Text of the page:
 Remove field soil from the outside of bins prior to moving them into packing areas.
 Emphasize hygiene to U-Pick customers.
 Use clean water and ice made from clean water during field processing.
 Remove or prevent the harvest of any potentially contaminated produce if signs of animal
intrusion are detected.
Postharvest Processing and Storage
 Clean facilities, equipment and food contact surfaces thoroughly and then sanitize just
before the first use and then once a day during use or more often, if needed.
 Provide sanitary and hygiene facilities and an area for smoking, meals, breaks and
personal item storage for employees away from processing and storage areas. Continue to
monitor use.
 Use a potable water source for processing and use ice made from potable water.
 Wash, rinse and sanitize storage facilities.
 Fix or fill in any cracks or defects in the processing and storage building to keep out pests.
 Establish an ongoing pest control program (rodents, birds etc.).
 Ensure that refrigeration equipment is working properly. Measure and record temperatures
at least once daily.
 Do not wear field clothes, especially shoes and boots, in the packinghouse.
 Use chlorinated water and other labeled disinfectants to wash produce.
 Store packaging materials in a clean, covered area.
 Do not load refrigeration rooms beyond their cooling capacity.
 Ensure that transport vehicles are clean and sanitary.
 Be sure that vehicles that have carried live animals or harmful substances (pesticides, etc.)
are thoroughly washed, rinsed and sanitized before shipping produce.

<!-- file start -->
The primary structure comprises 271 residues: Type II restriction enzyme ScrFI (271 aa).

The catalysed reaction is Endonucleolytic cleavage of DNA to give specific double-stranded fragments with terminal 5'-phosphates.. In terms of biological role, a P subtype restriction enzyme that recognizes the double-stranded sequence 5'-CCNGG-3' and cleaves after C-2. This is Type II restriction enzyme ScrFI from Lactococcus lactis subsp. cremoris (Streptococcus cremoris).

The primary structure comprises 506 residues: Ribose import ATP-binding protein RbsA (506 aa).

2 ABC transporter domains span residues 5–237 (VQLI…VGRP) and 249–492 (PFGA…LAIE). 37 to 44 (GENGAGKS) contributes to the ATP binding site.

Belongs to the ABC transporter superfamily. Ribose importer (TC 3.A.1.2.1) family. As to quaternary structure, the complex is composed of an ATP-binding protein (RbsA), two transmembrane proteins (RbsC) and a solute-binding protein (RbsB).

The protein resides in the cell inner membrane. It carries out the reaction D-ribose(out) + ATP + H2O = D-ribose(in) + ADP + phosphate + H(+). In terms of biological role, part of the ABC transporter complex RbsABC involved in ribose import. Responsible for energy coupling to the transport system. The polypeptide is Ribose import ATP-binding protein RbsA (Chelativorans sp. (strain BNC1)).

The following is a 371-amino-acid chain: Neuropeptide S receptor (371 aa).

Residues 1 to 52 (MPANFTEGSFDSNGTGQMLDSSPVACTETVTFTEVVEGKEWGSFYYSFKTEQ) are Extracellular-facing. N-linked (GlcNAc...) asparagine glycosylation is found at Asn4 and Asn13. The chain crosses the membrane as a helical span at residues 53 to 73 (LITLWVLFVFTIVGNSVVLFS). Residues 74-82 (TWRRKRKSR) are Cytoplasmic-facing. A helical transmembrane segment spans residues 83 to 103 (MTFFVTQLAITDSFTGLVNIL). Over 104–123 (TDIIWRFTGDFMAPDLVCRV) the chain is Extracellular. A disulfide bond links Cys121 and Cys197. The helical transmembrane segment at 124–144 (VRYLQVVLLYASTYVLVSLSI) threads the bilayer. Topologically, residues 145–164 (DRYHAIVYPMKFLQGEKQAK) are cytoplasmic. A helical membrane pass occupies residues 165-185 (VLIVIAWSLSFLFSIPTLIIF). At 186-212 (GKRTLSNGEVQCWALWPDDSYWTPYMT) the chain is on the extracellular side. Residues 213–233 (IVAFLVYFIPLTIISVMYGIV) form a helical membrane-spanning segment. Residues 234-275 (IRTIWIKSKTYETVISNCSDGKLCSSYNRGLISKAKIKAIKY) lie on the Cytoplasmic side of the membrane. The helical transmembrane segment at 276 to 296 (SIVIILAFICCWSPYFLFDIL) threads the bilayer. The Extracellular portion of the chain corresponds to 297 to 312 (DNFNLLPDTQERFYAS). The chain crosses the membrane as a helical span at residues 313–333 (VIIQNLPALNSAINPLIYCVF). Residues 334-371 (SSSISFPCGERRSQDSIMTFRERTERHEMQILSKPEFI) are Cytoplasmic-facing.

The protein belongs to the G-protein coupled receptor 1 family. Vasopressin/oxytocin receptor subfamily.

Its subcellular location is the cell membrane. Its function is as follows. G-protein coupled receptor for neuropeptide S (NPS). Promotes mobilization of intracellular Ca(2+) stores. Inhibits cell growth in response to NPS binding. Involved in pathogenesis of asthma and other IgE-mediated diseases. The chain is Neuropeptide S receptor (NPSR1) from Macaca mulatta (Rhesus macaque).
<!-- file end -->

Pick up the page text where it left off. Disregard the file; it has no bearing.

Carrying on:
 Use refrigerated trucks when possible.
 Be sure that each package leaving the packing area can be traced to the field of origin and
date of packing.
Record Keeping
This is very important in documenting the steps you take to ensure that you have complied with food
safety recommendations. Some of the important things that need to be recorded are:
 Planting date(s) – varieties, suppliers, etc.
 Applications of fertilizer, pesticides or any other inputs.
 Water testing dates and results.
 Employee training – type of training (general safety, food safety etc.), dates, who was
trained, follow-up training.
 Animal entry – dates when checked or observed, type(s) of animal signs, what action(s)
you took to try to solve or mitigate the problem.
 Equipment maintenance – dates, type of maintenance, which piece of equipment, cleaning.
 Harvest date(s) – sanitation of harvest implements and harvest containers.
 Cleaning schedule for processing and storage facilities.
 Pest control program in processing and storage facilities – who does the program,
treatment or trapping dates.
 Maintenance of refrigeration equipment and temperature of storage rooms.
 Dates of farmers’ markets or other marketing options.
 Package identification.
To prevent field and packing shed workers from contaminating crops:
 They should be trained in hand washing – use plenty of soap and water, wash for at least
20 seconds, clean under fingernails and between fingers, rinse under clean water and dry
hands with a single-use towel. Wash hands before they start work, after each break, after
handling unsanitary items such as animals, manure, etc. and after using the toilet.
 They should not eat, chew gum, use tobacco, spit, urinate or defecate while in
growing/processing areas.
 They should use the toilet/hand washing facilities and use them properly.
 Workers who show signs of diarrhea, vomiting, fever, jaundice or infected wounds should
not handle fresh produce.
 They should use single-use cups or fountains for drinking water.
 The grower, packer or labor contractor should also provide signs that reinforce good
hygiene, both in the field and in the packing shed